Are you thinking about getting a new driveway this year? Not sure? Have a sneaking suspicion it might be time?
The decision to replace a driveway is probably made most often when there is simply a desire to make it look new again.
Replacing concrete is also a good time to think about what went wrong, why it went wrong, and how long it lasted. It is a time to figure out how to build it back better than before, not to simply replace it the same as before.
Concrete may go bad over time, but the degradation of concrete is not a function of time. Other factors are to blame and there are compensation strategies for every single one of them.
If the Pantheon in Rome can last 1900 years and beyond, how long should a concrete driveway last? With a diameter of 142 feet, it remains the world’s largest unreinforced concrete roof dome and it has been in continuous use since the 7th century.
If the Hoover Dam is expected to last 10,000 years, then why do so many concrete driveways get replaced so frequently?
In general, concrete is a reliable, durable, and sustainable construction material. In terms of volume, it is the most consumed material on the planet, second only to water. Concrete is known to be very strong. It is also known to be very weak. It has both strengths and weaknesses and that means there are possible vulnerabilities to consider.
High compressive strength means it can support a 160 story building in Dubai that reaches over half a mile into the sky.
Low tensile strength means that reinforcing steel should be used if those stresses are expected. This innovation was very helpful in the design of bridges and tall buildings.
Concrete is essentially a bunch of sand and rocks held together with a binder called cement. Add water to cement and it turns into a paste. A chemical process called hydration begins. The cement paste transitions from paste to gel, eventually becoming a hard but porous solid. The average available pore space in a hardened cement gel is 28 percent. This porosity is a problem.
Drill a few million small holes into the bottom of your fishing boat and you will notice a problem at some point during your next trip out on the lake. The porosity of concrete is a concern, particularly in northern climates. Absorbed water near the surface expands by about 9 percent when it freezes. The freeze-thaw damage called scaling is the single most common form of surface damage in the world. Because concrete is porous, it is permeable. It takes on water just like that boat you drilled full of holes.
Besides permeability issues that open the door to freeze-thaw damage, expansive aggregate reactions, and other forms of surface deterioration, there may be structural issues such as:
- as an unstable base
- uneven slabs
- spreading at control joints
- major random cracks.
Check out these four major signs that you might be ready for an upgrade.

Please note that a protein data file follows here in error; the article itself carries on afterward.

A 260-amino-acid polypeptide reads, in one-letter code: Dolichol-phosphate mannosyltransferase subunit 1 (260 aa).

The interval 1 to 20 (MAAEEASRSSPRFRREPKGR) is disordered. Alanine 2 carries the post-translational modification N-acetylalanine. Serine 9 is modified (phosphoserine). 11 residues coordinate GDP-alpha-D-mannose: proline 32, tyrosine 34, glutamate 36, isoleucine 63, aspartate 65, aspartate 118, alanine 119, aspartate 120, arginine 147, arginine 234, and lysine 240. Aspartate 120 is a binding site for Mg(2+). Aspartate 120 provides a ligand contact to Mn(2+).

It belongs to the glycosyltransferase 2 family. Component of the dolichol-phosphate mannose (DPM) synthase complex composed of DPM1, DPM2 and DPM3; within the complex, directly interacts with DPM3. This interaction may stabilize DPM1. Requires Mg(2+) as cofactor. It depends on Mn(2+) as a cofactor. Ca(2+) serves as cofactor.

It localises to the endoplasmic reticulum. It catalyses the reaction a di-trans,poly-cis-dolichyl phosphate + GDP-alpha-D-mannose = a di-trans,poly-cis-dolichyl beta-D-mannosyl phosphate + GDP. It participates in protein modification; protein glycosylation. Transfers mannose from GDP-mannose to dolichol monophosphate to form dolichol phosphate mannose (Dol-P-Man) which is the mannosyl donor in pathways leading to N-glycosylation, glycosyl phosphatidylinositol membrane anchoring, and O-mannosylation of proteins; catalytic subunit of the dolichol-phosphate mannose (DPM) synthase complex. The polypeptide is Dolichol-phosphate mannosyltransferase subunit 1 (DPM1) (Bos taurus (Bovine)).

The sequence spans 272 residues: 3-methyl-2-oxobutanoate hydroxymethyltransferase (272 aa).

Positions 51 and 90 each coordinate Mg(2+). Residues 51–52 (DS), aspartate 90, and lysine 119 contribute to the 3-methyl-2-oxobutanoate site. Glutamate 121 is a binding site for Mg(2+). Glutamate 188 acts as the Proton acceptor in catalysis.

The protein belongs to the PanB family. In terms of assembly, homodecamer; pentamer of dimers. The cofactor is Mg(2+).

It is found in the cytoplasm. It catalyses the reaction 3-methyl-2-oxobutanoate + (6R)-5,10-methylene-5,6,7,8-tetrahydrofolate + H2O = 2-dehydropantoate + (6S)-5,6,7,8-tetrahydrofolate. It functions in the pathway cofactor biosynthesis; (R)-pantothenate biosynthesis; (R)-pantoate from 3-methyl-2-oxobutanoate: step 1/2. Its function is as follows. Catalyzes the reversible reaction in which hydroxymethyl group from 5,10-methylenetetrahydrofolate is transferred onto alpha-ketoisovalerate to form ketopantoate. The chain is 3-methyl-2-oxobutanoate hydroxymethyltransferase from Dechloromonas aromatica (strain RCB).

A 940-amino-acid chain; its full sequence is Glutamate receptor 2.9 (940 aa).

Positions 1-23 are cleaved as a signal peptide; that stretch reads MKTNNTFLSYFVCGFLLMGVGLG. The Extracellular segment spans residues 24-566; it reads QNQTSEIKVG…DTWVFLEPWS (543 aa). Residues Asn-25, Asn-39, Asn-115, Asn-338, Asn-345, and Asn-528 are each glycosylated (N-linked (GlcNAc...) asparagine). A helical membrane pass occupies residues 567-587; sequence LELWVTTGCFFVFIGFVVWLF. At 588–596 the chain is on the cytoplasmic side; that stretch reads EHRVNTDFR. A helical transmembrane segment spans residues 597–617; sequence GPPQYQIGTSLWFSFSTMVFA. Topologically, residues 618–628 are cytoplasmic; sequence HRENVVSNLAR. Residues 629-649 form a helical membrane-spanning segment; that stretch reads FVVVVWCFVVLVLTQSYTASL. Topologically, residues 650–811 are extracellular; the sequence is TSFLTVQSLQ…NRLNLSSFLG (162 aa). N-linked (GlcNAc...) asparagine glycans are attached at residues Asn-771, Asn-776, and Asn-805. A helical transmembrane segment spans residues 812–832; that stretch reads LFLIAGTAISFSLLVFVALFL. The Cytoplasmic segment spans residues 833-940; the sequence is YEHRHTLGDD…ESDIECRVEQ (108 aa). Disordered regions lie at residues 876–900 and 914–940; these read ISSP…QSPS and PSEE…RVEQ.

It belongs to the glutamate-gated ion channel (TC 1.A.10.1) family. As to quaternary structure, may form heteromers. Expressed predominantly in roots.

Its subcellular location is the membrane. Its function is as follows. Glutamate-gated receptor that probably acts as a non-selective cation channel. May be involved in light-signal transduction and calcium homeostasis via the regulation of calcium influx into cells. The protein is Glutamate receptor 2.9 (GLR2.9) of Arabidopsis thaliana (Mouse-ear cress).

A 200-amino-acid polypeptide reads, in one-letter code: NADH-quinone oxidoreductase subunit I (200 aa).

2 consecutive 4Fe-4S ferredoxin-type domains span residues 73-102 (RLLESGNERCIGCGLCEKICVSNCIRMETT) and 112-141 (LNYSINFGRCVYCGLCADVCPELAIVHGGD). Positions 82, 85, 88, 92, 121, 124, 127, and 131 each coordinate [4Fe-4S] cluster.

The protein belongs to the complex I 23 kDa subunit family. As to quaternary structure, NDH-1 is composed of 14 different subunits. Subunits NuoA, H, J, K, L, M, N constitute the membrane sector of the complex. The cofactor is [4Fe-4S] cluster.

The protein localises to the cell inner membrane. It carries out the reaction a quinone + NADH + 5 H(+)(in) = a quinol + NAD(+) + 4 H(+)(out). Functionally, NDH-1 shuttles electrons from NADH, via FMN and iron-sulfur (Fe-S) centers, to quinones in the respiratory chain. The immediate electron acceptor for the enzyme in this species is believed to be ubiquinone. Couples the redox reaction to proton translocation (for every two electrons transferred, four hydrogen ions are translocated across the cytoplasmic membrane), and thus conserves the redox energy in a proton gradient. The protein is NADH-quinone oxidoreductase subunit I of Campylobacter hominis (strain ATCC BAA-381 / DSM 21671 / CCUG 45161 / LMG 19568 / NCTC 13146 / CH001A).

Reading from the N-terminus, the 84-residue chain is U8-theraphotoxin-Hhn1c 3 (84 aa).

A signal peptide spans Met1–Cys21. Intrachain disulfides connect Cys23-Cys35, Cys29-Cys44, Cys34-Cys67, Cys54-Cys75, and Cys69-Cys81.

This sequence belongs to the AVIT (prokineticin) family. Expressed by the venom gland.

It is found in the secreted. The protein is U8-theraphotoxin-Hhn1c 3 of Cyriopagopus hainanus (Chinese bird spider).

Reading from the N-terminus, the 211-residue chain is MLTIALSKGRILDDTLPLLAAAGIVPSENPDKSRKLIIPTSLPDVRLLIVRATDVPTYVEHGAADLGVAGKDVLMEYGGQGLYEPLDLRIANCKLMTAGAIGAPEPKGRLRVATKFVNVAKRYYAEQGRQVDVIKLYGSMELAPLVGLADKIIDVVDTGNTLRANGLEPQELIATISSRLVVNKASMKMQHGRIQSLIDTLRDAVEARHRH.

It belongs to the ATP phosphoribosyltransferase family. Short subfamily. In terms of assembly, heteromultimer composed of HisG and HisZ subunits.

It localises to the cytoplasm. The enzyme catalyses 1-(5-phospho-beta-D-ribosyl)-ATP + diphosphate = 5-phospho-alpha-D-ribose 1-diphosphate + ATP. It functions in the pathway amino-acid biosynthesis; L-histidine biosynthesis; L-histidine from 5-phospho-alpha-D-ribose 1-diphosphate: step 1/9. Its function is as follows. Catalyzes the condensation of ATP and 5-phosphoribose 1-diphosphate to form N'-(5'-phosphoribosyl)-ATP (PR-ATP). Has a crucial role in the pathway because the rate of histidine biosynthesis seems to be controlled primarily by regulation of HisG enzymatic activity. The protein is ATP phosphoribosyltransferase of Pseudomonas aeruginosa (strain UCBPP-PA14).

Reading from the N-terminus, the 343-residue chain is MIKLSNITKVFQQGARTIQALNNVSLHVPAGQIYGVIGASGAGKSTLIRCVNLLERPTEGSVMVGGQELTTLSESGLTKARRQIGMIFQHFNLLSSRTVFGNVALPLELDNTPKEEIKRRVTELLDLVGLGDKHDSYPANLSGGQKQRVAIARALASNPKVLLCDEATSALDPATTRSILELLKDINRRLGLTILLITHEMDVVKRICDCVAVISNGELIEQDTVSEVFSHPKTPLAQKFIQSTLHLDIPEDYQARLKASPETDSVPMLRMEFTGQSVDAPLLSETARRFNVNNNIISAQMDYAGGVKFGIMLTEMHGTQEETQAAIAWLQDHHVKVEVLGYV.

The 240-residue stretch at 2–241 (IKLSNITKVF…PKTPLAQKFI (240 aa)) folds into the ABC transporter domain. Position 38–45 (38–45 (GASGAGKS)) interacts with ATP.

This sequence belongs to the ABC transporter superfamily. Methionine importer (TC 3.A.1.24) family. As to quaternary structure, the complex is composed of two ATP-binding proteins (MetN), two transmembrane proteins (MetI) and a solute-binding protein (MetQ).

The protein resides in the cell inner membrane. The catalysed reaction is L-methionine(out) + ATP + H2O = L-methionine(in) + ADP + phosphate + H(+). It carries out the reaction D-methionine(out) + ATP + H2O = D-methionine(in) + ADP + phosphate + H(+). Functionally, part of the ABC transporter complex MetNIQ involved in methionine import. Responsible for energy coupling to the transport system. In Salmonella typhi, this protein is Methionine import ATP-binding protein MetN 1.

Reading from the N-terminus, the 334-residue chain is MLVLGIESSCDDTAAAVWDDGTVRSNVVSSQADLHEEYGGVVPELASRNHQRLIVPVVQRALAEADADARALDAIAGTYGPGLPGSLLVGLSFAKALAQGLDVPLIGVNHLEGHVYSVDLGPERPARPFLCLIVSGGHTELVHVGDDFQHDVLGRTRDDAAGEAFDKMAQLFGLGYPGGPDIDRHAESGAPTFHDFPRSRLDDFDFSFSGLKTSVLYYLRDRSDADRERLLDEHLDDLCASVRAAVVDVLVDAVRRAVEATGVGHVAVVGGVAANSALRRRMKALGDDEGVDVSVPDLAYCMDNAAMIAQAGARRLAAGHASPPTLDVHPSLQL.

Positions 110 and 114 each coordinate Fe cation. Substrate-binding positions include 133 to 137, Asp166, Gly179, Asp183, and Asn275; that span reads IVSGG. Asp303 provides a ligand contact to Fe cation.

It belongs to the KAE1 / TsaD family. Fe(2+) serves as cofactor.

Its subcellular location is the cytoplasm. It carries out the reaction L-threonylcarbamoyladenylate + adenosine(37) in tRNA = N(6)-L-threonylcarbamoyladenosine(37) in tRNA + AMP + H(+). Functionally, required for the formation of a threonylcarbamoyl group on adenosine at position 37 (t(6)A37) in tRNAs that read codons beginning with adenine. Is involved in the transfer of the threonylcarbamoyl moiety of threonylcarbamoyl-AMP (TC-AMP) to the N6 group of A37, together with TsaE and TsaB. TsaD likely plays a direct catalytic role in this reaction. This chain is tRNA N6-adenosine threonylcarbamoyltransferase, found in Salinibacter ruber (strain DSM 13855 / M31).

#1. How old is your driveway?
No one likes to be reminded of their age, even your driveway. However, a properly installed driveway that has been maintained and sealed regularly should last about 30 years. If it is nearing its 30th birthday, it’s time to think about a new one.
If your driveway was not installed properly, not sealed, experiences heavy traffic, and basically just had a rough life, it will probably need to be retired much sooner than thirty years.
#2. Do you have standing water?
If there are puddles forming on your driveway it could be a sign of a failing or crumbling foundation. This could be due to age or an improper install. Sometimes a concrete contractor can raise sunken concrete slabs by injecting polyurethane foam underneath. This is only a temporary fix, but if your driveway isn’t that old and doesn’t have any other major issues, this could buy you some time. If you suspect you are having this problem give us a call and we’d be happy to help you decide if this a viable option for your situation.
#3. Got cracks?
Small cracks can be filled. However, small cracks can turn into big, wide cracks which will eventually turn into potholes. Michigan has several freeze-thaw cycles a year that are very hard on concrete, especially if it isn’t sealed. If water seeps into cracks in cold weather it will freeze and expand, causing more damage.
It is very important to keep up the maintenance on your driveway and seal it regularly. If you repair cracks when they are small, you will extend the life of your driveway.
If your cracks are too big to fix, a new driveway is in your near future.
This is an obvious sign you need a new driveway. Our roads are bad enough in Michigan – your driveway shouldn’t have potholes too. If you ignore them you are going to cause damage to your car tires and suspension, and possibly twist an ankle. A visitor to your home may experience damage to their vehicle which will not be a fun conversation to have with your insurance agent.
Small potholes can be patched to bide you some time, but that fix won’t last forever. It is possible that you may be able to replace only a section of your driveway that contains a pothole. Either way, it’s a good idea to get a concrete contractor to take a look and discuss possibilities with you.
Ready to Get Started?
Precision Concrete is happy to take a look at your driveway and provide a free estimate for either fixing or replacing.